There are a wide variety of mounting media to chose from for fluorescence microscopy. I have tried several recipes and essentially use two types almost exclusively. The first is a mixture of 90% glycerol in 0.1 M sodium borate, pH 9 supplemented with 3% N-propyl gallate. This concentration of glycerol has a refractive index near to that of microscope immersion oil to prevent spherical aberration of the images resulting from R.I. mismatch. It is buffered at an alkaline pH because fluorescein (a fluorescent dye I commonly use) exhibits a pH dependent maximal fluorescence under slightly basic conditions. Rhodamines, in contrast, do not have this property. N-propyl gallate is included as an antifading agent to prevent photobleaching (see below). I usually mount my samples in a drop of this medium and seal the coverslips to the slide using clear nail polish. Colored nail polish should never be used as the dyes employed in their manufacture are themselves fluorescent and may leech into the medium over time, producing a fluorescent background. Also, when mounting samples expressing green fluorescent protein, never mount samples using nail polish as the organic solvents somehow kill its fluorescence.
The second is a commercially available preparation from Molecular Probes called ProLong. This stuff comes packaged as two components - a liquid mountant and a dry anti-fading agent. The two are mixed together and the samples mounted and the preparation hardens in a few hours, making a semi-permanent preparation. The advantage of ProLong are that it retards photobleaching better than any other anti-fade agent I've ever seen. This property makes it extremely useful for fluorescence microscopy - especially for optical sectioning on the confocal microscope. ProLong is very expensive, however - it is packaged as individual vials (which must be used immediately after reconstitution) and costs approximately $5 per experiment. It is the best anti-fade I have tried - so you get what you pay for. The other disadvantage of ProLong is that it is difficult to obtain good phase-contrast or Nomarski images of samples prepared with it, probably due to its refractive index. It is often desirable to correlate fluorescence images with bright field - this can be problematic with ProLong.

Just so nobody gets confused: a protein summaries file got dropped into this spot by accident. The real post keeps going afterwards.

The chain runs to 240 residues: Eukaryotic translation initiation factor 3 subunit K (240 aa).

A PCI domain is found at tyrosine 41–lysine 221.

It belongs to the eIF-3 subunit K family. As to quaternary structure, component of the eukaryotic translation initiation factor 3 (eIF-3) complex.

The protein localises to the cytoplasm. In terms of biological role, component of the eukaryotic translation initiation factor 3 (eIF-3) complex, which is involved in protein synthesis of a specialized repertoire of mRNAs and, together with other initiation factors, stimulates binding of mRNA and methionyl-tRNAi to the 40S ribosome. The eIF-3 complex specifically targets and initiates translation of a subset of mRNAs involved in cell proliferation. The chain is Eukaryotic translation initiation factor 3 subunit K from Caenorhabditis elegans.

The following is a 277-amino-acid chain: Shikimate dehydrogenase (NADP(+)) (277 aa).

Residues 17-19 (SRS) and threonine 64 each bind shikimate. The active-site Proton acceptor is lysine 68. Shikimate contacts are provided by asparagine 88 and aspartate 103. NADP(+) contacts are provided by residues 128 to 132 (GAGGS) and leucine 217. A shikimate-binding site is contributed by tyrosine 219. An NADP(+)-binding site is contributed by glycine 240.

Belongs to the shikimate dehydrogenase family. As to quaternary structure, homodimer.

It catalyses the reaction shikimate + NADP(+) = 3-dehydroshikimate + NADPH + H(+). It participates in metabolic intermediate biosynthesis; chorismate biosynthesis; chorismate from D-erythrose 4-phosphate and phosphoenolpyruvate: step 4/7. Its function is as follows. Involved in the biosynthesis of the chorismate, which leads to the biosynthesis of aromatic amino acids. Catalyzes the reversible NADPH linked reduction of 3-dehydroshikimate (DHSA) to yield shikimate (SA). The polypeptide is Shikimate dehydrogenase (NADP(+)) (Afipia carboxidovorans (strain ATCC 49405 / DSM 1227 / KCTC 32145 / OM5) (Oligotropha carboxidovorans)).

As a final note, after mounting, fluorescent specimens should be stored in the refrigerator and protected from light to maximize the lifetime of the fluorescent probes.